cal-layout: Calendar Layout Algorithm

[ bsd3, library, math, program ] [ Propose Tags ]

This project demonstrates calculation of dimensions and positions for a list of events in a given calendar.


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Versions [RSS] 0.1.0.0, 0.1.0.1, 0.1.0.2
Change log CHANGELOG.md
Dependencies base (>=4 && <5), cal-layout, containers (==0.5.11.0) [details]
License BSD-3-Clause
Copyright (c) 2019 Boro Sitnikovski
Author Boro Sitnikovski
Maintainer buritomath@gmail.com
Category Math
Home page https://github.com/bor0/cal-layout
Source repo head: git clone https://github.com/bor0/cal-layout
this: git clone https://github.com/bor0/cal-layout(tag 0.1.0.2)
Uploaded by bor0 at 2019-01-03T22:06:19Z
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Executables bookings-test
Downloads 1656 total (10 in the last 30 days)
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Status Docs available [build log]
Last success reported on 2019-01-03 [all 1 reports]

Readme for cal-layout-0.1.0.2

[back to package description]

Calendar Layout Algorithm

This algorithm will calculate top, left, width and height for each event from a list of events so that they can be drawn on a canvas such that none of them overlap visually.

Algorithm

The most complex bit in the algorithm is CalLayout.insertEventTree and CalLayout.insertEventForest, which, inserts an event into a tree or forest such that every parent overlaps the children. Afterwards given a list of events, CalLayout.mkIntersectionsForest will convert them to a forest by using the two functions above. This will produce a similar forest to:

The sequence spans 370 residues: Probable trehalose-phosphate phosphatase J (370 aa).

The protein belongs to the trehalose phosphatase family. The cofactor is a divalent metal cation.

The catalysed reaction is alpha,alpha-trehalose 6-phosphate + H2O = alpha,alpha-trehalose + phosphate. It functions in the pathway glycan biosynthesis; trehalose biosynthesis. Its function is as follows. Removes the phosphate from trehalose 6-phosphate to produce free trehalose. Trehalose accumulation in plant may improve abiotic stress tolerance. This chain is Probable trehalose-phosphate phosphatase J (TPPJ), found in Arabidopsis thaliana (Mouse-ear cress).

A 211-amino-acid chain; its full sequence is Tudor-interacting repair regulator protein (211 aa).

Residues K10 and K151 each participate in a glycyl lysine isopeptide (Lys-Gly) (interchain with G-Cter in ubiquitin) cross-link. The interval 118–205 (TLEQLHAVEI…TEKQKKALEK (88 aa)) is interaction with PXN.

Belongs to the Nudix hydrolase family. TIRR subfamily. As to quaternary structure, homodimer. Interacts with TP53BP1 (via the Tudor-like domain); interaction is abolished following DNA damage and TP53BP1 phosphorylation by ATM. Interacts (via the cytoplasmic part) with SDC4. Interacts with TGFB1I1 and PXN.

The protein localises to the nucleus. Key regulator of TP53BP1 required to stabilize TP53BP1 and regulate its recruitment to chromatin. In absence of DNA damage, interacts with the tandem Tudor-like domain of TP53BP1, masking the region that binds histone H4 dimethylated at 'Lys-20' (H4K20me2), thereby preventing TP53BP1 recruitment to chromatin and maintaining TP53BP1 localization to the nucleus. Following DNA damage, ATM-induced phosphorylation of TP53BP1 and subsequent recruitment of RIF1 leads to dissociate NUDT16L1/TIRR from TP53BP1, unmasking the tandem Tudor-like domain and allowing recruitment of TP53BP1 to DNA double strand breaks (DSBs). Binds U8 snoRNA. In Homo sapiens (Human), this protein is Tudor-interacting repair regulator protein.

> putStr $ drawForest $ map (fmap show) forest
"P&P Leg Training"
|
`- "Gym Tour"

"12 days of Christmas workout"

"12 days of Christmas workout"
|
`- "12 days of Christmas workout"

Now that we have this structure, we need to calculate the depth and maxDepth of each node. CalLayout.populateDepths does exactly that. Viewed as a forest, it looks something like:

("P&P Leg Training", 1, 1)
|
`- ("Gym Tour", 1, 0)

("12 days of Christmas workout", 0, 0)

("12 days of Christmas workout", 1, 1)
|
`- ("12 days of Christmas workout", 1, 0)

Once we have this data, calculations are straight-forward:

top    = start e
left   = width * depth
width  = 100 / (1 + maxDepth)
height = end e - start e

As we can see, all this calculation is just for figuring out left and width, whereas top and height were easy.

Prerequisites

Make sure you have stack installed.

Running

  1. Run stack init
  2. Run stack run

For playground, you can use stack repl.

Example:

$ stack run
("P&P Leg Training",Dimension {top = 600.0, left = 50.0, width = 50.0, height = 60.0})
("Gym Tour",Dimension {top = 600.0, left = 0.0, width = 50.0, height = 15.0})
("12 days of Christmas workout",Dimension {top = 720.0, left = 0.0, width = 100.0, height = 120.0})
("12 days of Christmas workout",Dimension {top = 840.0, left = 50.0, width = 50.0, height = 360.0})
("12 days of Christmas workout",Dimension {top = 1020.0, left = 0.0, width = 50.0, height = 120.0})

Copyright 2019, Boro Sitnikovski. All rights reserved.